The Avon Foundation for Women released a new study on the Black:White disparities in breast cancer mortality in the 50 largest cities in the United States between 2005 and 2014, which was conducted by Sinai Urban Health Institute in collaboration with the Breast Cancer Research Foundation and funded by the Avon Foundation for Women.
This new study is the most comprehensive longitudinal analysis of the direction and magnitude of disparities in breast cancer mortality among Black and White women by city. The study revealed that Black women continue to die from breast cancer at a higher rate than their White counterparts in the United States, and that the Black:White disparity increased across the country as a whole.
“Avon Foundation recognized early on that there was a significant need to understand these racial disparities in order to focus efforts and resources where they are most needed,” said Cheryl Heinonen, President of the Avon Foundation for Women. “As the company for women, Avon puts women at the center of everything we do. This is part of our DNA, our history and our legacy to empower women and improve the quality of life of women. And this requires collaboration at all levels.”
Between 2010 and 2014, the breast cancer mortality rate for Black women was 30.7 deaths per 100,000 women and for White women it was 21.4 deaths per 100,000 women. Nationally, Black women were 43 percent more likely to die from breast cancer than their White counterparts.
For each of the cities examined, the study provided the breast cancer mortality rates for White and Black women, along with a ranking of the cities based on their racial disparities. Atlantaexperienced the largest increase in the Black:White disparity over the study period. However, there was a statistically significant decrease in the disparity in Memphis, Philadelphia, and Boston.
“Examining mortality and disparities data at the city level is imperative in the ongoing challenge to eliminate health disparities and achieve health equity,” said Bijou Hunt, an epidemiologist and co-author of the study at the Sinai Urban Health Institute, who has been spearheading research on disparities in breast cancer mortality rates among African Americans and Hispanics. “These types of data inform local health officials who, given their unique understanding of their respective cities’ available and potential resources, are in ideal positions to develop and implement strategies for improvement.”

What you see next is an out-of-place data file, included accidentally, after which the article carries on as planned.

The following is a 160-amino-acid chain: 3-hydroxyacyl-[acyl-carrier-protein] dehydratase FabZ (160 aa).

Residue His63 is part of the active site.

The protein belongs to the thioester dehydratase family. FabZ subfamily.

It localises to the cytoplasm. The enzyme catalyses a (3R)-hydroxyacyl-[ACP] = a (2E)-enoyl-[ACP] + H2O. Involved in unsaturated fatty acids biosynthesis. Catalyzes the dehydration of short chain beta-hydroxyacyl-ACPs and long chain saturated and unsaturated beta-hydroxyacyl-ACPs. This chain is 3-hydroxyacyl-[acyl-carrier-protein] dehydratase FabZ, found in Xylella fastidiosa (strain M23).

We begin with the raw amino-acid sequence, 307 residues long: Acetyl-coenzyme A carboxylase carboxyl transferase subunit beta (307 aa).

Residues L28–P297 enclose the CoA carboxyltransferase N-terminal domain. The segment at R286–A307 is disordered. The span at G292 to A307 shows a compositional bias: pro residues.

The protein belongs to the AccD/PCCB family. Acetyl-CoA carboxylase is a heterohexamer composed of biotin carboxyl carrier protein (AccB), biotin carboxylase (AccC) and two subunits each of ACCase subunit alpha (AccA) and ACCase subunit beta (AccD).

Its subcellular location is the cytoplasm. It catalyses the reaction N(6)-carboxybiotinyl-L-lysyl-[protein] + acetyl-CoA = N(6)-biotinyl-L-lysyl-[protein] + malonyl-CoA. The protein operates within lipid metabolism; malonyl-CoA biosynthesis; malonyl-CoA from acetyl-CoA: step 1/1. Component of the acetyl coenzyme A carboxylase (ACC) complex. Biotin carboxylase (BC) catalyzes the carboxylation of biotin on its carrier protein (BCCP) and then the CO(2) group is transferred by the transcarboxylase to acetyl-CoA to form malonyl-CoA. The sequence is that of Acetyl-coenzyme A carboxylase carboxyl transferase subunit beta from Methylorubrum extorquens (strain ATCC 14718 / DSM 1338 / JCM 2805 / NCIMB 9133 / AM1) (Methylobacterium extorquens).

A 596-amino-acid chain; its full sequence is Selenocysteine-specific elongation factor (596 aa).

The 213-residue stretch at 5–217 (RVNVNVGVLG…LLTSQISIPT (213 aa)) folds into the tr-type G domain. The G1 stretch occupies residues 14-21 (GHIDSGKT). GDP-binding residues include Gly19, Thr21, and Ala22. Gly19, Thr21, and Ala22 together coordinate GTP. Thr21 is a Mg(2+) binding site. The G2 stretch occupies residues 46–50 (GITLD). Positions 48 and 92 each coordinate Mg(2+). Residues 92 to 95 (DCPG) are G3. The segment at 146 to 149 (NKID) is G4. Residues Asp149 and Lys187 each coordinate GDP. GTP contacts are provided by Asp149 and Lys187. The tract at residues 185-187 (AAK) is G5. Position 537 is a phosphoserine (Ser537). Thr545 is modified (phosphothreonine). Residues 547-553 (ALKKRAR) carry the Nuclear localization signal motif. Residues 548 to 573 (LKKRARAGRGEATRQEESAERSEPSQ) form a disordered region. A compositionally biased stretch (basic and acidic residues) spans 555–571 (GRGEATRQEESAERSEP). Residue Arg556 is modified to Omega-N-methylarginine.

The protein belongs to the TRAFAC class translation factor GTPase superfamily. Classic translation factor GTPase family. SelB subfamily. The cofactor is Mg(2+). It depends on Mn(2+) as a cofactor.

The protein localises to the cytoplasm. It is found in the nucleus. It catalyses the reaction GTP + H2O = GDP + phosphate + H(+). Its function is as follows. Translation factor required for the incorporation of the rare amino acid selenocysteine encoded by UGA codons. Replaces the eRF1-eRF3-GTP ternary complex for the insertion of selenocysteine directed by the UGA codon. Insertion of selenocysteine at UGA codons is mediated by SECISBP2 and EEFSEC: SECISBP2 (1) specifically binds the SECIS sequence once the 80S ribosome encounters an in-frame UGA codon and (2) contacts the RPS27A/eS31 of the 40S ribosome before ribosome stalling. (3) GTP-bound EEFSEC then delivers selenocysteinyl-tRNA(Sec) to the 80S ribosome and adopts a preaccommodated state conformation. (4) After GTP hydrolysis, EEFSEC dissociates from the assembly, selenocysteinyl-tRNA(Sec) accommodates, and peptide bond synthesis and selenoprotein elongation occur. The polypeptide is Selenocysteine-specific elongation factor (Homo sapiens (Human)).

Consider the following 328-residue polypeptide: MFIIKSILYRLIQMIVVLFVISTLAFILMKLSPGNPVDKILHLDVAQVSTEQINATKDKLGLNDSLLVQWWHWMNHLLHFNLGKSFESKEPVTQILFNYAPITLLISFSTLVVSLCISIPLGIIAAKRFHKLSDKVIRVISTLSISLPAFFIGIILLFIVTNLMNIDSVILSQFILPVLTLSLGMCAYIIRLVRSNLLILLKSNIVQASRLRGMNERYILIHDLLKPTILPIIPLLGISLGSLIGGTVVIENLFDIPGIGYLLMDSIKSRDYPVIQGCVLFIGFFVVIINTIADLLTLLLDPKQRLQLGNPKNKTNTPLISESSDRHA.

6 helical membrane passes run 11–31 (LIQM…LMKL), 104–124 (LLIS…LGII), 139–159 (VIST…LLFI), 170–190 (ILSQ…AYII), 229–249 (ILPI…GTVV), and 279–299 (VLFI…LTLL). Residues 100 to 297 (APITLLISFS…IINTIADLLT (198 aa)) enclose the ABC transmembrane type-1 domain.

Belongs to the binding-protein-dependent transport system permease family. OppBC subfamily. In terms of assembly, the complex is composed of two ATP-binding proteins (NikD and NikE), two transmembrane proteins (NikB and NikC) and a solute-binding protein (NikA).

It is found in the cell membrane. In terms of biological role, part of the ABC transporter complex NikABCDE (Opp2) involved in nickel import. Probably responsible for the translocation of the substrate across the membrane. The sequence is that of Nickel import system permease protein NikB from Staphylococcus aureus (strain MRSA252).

More research is needed to understand why this disparity is growing, though causes could include a lack of early detection, late stage diagnosis, and delayed treatment. Overall the study concluded that there is a critical need to increase access to breast cancer screening and treatment services for African American women.
“It was important to note that some individual cities have shown a decreasing disparity and there is much we can learn from those that are doing well,” said Dr. Marc S. Hurlbert of the Breast Cancer Research Foundation, and former Executive Director of the Avon Foundation for Women. “However, the Black:White disparity in breast cancer mortality still exists and needs to be addressed as a public health problem.”
Breast cancer continues to be the second leading cause of cancer death among women in the United States, with an estimated 40,450 deaths expected to occur in 20,161. Local-level data like these are not readily available, but can be extremely useful for public health officials seeking to understand trends and improve health outcomes in their local jurisdictions. This research is a promising step toward better understanding of the disparities and ways to overcome barriers to care and improve access to breast cancer prevention screenings, diagnostics and treatment.
The Avon Breast Cancer Crusade which launched in 1992, has placed Avon and the Avon Foundation for Women at the forefront of the fight against breast cancer. Today, Avon is the leading corporate supporter of the cause globally, donating more than $800 million to breast cancer programs for research and advancing access to care, regardless of a person’s ability to pay.